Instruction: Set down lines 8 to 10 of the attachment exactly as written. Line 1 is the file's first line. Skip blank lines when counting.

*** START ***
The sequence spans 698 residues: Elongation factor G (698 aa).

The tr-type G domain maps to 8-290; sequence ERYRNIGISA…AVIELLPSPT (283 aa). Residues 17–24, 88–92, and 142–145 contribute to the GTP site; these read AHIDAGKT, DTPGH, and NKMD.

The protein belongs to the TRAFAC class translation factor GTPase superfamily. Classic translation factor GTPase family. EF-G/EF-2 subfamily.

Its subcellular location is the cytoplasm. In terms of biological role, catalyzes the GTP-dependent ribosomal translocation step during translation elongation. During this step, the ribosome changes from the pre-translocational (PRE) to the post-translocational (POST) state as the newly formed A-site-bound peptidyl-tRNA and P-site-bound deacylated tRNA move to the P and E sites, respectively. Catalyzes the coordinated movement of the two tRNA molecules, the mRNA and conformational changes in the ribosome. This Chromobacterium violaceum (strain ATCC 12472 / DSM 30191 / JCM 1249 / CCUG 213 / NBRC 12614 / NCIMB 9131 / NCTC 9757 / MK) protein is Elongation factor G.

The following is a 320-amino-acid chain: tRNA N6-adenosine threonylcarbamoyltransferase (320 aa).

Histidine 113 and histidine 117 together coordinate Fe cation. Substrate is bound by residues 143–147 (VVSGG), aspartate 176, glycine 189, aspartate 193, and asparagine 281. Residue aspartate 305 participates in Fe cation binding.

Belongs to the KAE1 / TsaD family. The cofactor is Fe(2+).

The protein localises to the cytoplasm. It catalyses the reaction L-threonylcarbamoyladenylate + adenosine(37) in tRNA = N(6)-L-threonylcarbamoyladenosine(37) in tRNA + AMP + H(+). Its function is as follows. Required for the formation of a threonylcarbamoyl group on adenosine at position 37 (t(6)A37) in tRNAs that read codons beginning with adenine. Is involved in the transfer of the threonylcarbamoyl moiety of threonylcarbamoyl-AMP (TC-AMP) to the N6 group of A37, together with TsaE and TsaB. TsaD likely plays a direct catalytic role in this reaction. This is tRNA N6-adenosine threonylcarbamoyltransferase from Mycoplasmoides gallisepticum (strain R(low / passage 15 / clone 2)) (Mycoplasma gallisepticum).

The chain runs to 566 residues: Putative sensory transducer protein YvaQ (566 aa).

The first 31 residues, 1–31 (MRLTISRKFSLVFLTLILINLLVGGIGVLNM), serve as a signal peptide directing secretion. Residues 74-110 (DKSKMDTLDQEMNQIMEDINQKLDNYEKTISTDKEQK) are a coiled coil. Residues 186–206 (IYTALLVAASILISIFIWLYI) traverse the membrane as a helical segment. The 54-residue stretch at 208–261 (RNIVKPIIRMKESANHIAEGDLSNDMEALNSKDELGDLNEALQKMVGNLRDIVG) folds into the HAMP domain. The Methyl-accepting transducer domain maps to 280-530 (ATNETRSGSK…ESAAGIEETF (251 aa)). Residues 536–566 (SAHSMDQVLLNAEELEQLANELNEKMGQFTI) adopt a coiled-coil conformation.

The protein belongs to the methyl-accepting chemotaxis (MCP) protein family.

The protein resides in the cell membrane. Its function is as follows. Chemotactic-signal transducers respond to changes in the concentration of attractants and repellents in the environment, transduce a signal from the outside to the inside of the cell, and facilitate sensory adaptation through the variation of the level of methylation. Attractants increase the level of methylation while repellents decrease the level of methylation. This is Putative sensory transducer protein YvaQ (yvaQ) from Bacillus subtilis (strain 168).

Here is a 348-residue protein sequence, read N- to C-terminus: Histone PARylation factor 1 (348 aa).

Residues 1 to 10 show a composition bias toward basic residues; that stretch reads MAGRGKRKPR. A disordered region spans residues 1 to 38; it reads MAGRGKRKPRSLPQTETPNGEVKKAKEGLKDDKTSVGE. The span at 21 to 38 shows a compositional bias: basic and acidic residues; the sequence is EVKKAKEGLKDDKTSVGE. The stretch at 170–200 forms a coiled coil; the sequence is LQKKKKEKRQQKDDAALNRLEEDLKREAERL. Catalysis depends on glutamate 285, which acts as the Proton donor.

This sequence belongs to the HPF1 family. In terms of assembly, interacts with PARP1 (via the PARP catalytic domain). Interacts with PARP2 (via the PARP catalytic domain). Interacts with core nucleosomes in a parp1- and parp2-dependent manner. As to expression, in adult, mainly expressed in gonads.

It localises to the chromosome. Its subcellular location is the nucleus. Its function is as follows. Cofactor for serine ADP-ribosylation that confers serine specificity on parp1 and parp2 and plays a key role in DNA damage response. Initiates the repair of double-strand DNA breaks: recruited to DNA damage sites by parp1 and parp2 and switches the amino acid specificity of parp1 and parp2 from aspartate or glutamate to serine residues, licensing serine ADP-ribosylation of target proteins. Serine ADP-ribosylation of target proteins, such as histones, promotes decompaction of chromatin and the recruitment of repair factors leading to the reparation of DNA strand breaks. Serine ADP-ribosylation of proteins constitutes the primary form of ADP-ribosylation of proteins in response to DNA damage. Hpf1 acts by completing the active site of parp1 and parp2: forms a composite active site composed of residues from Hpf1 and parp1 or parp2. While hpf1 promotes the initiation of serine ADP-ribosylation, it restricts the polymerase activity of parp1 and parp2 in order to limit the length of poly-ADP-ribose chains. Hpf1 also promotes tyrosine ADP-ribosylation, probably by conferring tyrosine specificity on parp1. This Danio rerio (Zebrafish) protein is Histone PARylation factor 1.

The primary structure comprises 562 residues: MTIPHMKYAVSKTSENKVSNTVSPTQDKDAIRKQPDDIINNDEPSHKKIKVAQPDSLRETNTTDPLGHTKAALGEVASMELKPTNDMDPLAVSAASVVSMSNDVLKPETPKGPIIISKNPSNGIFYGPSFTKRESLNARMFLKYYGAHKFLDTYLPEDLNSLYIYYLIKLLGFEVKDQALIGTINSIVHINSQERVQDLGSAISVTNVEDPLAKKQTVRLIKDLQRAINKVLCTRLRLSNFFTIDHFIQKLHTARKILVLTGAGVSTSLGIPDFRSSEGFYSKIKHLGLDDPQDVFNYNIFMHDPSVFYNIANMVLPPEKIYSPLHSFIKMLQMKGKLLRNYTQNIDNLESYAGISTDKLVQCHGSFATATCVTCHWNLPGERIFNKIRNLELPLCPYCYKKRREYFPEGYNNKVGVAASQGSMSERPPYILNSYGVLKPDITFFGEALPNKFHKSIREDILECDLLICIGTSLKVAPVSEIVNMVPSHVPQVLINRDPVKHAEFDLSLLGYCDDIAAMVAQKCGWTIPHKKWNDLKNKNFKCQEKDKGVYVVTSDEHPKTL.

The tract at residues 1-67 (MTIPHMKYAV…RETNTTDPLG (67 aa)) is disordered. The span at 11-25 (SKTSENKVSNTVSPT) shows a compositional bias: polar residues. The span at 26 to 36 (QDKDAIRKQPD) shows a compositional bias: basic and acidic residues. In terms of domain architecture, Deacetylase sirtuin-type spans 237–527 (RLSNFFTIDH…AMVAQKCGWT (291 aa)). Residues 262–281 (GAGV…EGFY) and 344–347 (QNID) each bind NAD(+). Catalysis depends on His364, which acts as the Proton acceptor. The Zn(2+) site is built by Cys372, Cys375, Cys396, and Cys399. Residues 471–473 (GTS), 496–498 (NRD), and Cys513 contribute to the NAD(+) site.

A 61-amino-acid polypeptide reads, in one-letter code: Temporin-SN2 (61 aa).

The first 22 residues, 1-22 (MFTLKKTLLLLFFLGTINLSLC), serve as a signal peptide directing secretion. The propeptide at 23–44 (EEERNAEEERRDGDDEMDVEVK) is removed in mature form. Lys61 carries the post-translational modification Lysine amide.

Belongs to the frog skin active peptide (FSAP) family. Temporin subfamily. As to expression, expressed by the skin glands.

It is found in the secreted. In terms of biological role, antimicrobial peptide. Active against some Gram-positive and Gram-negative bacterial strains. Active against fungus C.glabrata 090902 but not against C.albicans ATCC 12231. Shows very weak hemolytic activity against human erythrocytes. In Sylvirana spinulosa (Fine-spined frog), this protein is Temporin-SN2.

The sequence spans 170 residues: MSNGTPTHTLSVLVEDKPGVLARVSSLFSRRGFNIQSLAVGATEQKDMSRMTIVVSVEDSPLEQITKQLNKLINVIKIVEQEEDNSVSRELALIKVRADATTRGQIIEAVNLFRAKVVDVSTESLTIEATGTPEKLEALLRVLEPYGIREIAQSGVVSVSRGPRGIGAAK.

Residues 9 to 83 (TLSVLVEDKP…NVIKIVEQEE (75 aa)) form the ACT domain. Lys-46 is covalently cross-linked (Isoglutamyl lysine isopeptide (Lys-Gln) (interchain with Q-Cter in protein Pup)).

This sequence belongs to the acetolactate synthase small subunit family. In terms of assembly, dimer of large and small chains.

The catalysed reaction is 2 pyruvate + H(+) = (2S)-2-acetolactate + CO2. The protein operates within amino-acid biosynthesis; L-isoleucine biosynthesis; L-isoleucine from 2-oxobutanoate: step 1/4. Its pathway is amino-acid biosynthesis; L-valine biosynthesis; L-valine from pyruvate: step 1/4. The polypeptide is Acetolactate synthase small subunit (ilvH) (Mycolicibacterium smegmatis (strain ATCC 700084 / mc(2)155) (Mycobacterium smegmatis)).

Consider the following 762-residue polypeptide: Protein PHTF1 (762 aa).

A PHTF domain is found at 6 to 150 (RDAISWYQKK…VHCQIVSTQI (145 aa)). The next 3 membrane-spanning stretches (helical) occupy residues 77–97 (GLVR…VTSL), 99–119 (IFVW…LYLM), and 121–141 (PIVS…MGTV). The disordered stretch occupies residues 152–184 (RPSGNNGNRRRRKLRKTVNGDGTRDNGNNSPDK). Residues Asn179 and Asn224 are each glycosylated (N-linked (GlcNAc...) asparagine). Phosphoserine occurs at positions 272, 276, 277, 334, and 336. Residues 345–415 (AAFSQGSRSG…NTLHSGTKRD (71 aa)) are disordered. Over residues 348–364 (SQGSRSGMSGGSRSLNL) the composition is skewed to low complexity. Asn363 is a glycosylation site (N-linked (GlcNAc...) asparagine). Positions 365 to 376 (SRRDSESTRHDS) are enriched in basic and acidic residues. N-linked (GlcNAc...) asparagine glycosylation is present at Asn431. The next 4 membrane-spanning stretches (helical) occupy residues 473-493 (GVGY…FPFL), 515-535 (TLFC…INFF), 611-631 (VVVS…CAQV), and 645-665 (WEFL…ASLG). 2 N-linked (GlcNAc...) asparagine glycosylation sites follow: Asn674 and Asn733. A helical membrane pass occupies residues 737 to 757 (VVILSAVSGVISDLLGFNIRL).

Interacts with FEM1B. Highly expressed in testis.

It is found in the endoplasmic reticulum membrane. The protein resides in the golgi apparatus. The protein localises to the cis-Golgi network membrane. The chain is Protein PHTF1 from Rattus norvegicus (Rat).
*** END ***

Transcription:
The protein localises to the cytoplasm. It catalyses the reaction L-threonylcarbamoyladenylate + adenosine(37) in tRNA = N(6)-L-threonylcarbamoyladenosine(37) in tRNA + AMP + H(+). Its function is as follows. Required for the formation of a threonylcarbamoyl group on adenosine at position 37 (t(6)A37) in tRNAs that read codons beginning with adenine. Is involved in the transfer of the threonylcarbamoyl moiety of threonylcarbamoyl-AMP (TC-AMP) to the N6 group of A37, together with TsaE and TsaB. TsaD likely plays a direct catalytic role in this reaction. This is tRNA N6-adenosine threonylcarbamoyltransferase from Mycoplasmoides gallisepticum (strain R(low / passage 15 / clone 2)) (Mycoplasma gallisepticum).

The chain runs to 566 residues: Putative sensory transducer protein YvaQ (566 aa).

The first 31 residues, 1–31 (MRLTISRKFSLVFLTLILINLLVGGIGVLNM), serve as a signal peptide directing secretion. Residues 74-110 (DKSKMDTLDQEMNQIMEDINQKLDNYEKTISTDKEQK) are a coiled coil. Residues 186–206 (IYTALLVAASILISIFIWLYI) traverse the membrane as a helical segment. The 54-residue stretch at 208–261 (RNIVKPIIRMKESANHIAEGDLSNDMEALNSKDELGDLNEALQKMVGNLRDIVG) folds into the HAMP domain. The Methyl-accepting transducer domain maps to 280-530 (ATNETRSGSK…ESAAGIEETF (251 aa)). Residues 536–566 (SAHSMDQVLLNAEELEQLANELNEKMGQFTI) adopt a coiled-coil conformation.